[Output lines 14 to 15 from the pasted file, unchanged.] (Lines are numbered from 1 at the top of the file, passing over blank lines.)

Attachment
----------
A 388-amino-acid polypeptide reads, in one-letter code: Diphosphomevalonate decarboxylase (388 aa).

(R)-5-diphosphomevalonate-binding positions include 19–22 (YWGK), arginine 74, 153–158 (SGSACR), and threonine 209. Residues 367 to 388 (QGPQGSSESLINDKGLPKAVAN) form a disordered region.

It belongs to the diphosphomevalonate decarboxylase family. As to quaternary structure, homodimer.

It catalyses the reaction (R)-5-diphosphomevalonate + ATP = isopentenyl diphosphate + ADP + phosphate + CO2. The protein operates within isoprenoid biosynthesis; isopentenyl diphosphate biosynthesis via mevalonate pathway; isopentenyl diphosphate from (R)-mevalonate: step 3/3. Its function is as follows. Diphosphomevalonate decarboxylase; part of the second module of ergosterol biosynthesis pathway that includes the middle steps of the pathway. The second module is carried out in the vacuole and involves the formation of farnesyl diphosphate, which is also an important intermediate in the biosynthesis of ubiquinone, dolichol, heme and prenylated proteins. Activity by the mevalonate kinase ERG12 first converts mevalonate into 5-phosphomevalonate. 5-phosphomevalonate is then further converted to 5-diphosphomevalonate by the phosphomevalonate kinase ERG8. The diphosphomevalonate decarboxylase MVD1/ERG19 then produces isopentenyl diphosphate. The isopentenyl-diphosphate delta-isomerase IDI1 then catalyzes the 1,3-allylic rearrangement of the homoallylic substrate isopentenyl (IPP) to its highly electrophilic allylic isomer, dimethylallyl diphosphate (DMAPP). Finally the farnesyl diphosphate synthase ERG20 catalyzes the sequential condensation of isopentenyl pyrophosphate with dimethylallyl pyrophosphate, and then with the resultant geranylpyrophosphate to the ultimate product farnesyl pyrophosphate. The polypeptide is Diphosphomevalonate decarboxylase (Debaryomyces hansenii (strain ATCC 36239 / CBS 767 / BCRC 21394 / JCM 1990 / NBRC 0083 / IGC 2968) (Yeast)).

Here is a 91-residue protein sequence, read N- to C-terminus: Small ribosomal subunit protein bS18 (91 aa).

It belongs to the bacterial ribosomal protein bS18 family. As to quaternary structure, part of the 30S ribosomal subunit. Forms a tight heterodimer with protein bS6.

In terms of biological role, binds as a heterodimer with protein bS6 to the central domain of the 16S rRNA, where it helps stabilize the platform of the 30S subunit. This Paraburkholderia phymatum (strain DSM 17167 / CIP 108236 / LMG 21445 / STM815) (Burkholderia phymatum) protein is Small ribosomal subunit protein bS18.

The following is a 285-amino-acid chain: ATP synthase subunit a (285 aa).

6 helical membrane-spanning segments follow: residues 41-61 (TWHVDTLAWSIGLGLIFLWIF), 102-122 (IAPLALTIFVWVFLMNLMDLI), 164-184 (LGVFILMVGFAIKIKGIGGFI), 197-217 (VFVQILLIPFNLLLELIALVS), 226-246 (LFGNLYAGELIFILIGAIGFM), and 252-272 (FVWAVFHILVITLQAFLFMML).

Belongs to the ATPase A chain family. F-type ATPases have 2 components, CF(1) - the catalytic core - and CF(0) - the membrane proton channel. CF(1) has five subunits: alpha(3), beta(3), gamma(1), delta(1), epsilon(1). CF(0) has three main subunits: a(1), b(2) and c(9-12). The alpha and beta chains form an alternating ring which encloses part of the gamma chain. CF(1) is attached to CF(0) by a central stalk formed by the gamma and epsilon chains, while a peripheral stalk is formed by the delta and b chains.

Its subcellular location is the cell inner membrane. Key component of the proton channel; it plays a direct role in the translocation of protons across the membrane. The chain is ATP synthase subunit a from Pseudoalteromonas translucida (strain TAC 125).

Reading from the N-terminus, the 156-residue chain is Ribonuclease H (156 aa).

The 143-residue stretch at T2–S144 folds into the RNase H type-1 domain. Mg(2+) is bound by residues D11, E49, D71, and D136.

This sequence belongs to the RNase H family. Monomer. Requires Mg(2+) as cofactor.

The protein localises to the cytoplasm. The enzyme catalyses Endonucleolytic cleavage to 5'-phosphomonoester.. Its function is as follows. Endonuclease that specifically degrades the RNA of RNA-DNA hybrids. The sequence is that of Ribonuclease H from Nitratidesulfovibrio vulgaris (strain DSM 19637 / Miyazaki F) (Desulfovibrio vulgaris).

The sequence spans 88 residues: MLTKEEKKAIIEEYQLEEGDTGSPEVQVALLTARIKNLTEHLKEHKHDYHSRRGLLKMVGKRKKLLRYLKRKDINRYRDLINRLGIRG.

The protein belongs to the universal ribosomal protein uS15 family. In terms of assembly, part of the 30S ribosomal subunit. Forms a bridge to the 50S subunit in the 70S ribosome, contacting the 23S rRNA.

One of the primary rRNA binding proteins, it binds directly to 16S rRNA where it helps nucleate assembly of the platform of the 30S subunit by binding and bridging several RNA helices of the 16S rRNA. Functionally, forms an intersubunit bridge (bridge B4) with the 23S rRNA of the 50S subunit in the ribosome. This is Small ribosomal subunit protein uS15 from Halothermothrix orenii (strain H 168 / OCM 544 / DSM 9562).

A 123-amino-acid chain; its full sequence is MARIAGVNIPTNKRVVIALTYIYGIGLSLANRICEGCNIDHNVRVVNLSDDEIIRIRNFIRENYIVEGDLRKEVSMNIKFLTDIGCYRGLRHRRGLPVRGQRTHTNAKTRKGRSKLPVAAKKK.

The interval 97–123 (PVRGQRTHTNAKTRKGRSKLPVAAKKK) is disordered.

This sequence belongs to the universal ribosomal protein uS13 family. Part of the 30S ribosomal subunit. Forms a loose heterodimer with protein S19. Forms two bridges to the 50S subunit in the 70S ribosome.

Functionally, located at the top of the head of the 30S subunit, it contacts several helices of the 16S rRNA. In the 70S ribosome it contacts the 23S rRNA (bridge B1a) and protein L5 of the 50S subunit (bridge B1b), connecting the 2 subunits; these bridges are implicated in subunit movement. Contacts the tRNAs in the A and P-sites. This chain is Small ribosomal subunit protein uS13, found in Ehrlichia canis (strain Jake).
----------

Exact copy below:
This sequence belongs to the RNase H family. Monomer. Requires Mg(2+) as cofactor.

The protein localises to the cytoplasm. The enzyme catalyses Endonucleolytic cleavage to 5'-phosphomonoester.. Its function is as follows. Endonuclease that specifically degrades the RNA of RNA-DNA hybrids. The sequence is that of Ribonuclease H from Nitratidesulfovibrio vulgaris (strain DSM 19637 / Miyazaki F) (Desulfovibrio vulgaris).